Wisconsin DNR May Purchase Hall Farm

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The state of Wisconsin may purchase the Hall farm, the site of Wisconsin's first discovery of CWD, in order to assure no wild game enter the property. The farm was effectively shut down in 2006, but the property is currently up for sale. According to WQOW.com, the site would not be used for any type of recreation and would be under strict regulation.

Nature based outdoor activities including hunting, fishing, trapping, cross country skiing and hiking would be prohibited as part of the purchase approval. The primary purpose for this purchase is to create a permanent enclosure so that no wild deer may enter the property by any means and to ensure that no soil or sediments are removed from the property and transported to other locations unless authorized by the department, according to DNR officials. Additionally, DNR hopes to use the property to conduct research.


CWD did not get its start on

CWD did not get its start on that game farm, CWD was actually 1st discovered south/central wis. in the wild deer herd prior to them finding it there. While I'm not a big fan of game farms, I wouldn't blame them solely for the spread of CWD.

hunter25's picture

I can see the point of using

I can see the point of using the farm for possible research. Of course that would probably mean more captive deer to be the test subjects. Other than that it's pretty hard to quarantine an area to prevent the spread of a disease when the disease is already spread and moved on.

I think it will be a long long time before they get this one really figured out.

Ca_Vermonster's picture

Well, that's another way to

Well, that's another way to tackle the problem, I guess.

Yeah Jaybe, as you said, that is where the problem really is, the farms.  But, you can't really fault the people for wanting to "earn a buck".  Heck, we're capitalists, remember?

I do find it interesting that these "prions" can last for years in the soil.  Goes along with alot of Flounder's posts.

They just need to make sure that farmers keep a close eye on their animals, have some periodic testing, and maybe institute some other controls that will inhibit the spread of the Chronic Wasting Disease.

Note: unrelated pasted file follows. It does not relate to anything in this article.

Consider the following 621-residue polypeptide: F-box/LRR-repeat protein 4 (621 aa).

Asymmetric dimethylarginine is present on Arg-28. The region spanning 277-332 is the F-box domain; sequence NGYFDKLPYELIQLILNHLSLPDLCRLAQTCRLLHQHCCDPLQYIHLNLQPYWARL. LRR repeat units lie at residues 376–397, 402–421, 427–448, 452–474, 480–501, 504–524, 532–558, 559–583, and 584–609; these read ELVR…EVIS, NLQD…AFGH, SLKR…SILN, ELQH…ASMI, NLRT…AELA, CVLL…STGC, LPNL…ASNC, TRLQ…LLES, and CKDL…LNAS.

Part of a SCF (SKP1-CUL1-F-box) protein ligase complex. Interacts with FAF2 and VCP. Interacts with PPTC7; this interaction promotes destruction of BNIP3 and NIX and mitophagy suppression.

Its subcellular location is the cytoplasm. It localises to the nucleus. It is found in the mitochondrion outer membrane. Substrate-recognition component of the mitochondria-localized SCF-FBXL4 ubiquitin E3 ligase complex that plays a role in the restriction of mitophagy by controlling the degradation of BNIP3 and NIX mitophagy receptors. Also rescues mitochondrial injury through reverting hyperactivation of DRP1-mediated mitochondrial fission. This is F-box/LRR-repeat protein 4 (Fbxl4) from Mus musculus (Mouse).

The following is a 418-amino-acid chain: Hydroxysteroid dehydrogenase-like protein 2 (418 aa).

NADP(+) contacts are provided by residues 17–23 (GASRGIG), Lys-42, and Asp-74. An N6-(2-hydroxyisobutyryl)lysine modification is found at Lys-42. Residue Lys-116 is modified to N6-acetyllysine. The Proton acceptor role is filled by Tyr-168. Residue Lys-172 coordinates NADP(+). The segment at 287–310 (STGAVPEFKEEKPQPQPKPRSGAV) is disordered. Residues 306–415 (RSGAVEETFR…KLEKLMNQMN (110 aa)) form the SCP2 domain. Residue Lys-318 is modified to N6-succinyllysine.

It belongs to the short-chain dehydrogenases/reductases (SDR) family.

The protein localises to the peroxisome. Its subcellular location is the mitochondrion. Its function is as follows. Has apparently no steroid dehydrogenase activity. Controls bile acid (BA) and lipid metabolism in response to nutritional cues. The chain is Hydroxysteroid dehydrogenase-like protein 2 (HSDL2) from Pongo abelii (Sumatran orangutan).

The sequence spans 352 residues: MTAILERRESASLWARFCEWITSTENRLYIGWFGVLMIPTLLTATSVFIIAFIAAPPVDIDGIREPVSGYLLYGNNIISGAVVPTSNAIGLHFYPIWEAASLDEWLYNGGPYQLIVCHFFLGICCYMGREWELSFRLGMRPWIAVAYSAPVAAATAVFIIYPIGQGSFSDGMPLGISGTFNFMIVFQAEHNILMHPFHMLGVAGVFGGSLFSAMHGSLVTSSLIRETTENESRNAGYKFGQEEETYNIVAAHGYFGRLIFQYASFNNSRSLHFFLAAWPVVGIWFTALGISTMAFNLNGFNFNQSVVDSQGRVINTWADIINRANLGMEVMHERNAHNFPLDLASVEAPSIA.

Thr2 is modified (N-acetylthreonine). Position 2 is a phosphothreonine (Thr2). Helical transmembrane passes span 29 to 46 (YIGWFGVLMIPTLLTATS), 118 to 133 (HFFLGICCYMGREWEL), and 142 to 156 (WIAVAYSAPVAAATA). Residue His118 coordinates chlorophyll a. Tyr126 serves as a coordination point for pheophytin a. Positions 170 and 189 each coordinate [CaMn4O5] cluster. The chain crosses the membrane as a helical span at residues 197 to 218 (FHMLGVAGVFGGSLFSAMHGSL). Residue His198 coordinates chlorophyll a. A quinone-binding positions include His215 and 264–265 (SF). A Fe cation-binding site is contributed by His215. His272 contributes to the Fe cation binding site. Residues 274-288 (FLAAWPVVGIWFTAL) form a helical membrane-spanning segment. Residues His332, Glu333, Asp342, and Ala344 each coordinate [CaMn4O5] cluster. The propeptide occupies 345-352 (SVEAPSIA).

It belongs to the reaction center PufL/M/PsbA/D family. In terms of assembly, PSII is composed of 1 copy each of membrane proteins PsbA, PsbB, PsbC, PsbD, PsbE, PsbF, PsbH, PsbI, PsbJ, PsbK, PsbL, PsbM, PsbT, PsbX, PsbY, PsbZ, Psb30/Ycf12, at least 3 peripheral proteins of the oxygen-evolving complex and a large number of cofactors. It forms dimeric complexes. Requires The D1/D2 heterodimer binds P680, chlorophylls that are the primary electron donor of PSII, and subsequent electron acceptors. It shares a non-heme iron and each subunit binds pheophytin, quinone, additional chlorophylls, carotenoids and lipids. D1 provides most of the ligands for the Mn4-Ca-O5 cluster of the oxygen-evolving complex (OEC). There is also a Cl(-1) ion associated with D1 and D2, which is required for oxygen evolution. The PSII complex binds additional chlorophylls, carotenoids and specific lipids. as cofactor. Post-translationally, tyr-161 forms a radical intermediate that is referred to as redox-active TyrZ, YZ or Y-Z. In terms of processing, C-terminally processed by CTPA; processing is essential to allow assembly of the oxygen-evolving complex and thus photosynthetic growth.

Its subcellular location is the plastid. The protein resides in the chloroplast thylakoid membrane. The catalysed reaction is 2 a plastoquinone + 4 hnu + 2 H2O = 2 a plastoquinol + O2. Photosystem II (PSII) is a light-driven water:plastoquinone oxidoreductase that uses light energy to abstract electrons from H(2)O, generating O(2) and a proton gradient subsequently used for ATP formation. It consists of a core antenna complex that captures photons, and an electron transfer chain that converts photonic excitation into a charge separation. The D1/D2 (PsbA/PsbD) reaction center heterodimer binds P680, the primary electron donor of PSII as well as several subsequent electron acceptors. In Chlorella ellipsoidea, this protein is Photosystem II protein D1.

We'll have to keep an eye on this and see if other states try to follow Wisconsin's lead.

jaybe's picture

Wow - this is an interesting

Wow - this is an interesting idea that just might turn out to be a good one. Once again, this article reveals the fact that Chronic Wasting Disease got its start in Wisconsin in a privately owned deer "farm". IMO wild animals were never intended to be "farmed". They are wild, and when you try to treat them like other domesticated animals, you're asking for trouble.

I suppose it could be argued that all animals were at one time wild, but it seems to be clear that at least at this time in history, there are certain ones that do well in close proximity with each other, and some that do not. We need to recognize that and "go with the flow".

When you stop and think about it, the only reason we have deer farms, deer ranches and so forth is so that man can make a buck by selling hunts to other men. Perhaps it's time for states to realize that this is not a healthy situation and put an end to deer farms altogether. Let the real hunters continue to pursue their quarry under completely fair chase conditions, and let the lazy ones sit at home and watch football.

I'm glad to hear that Wisconsin is going to utilize this farm as a research site to try to learn more about this disease. At least it won't just be sitting there as a monument to man's greed.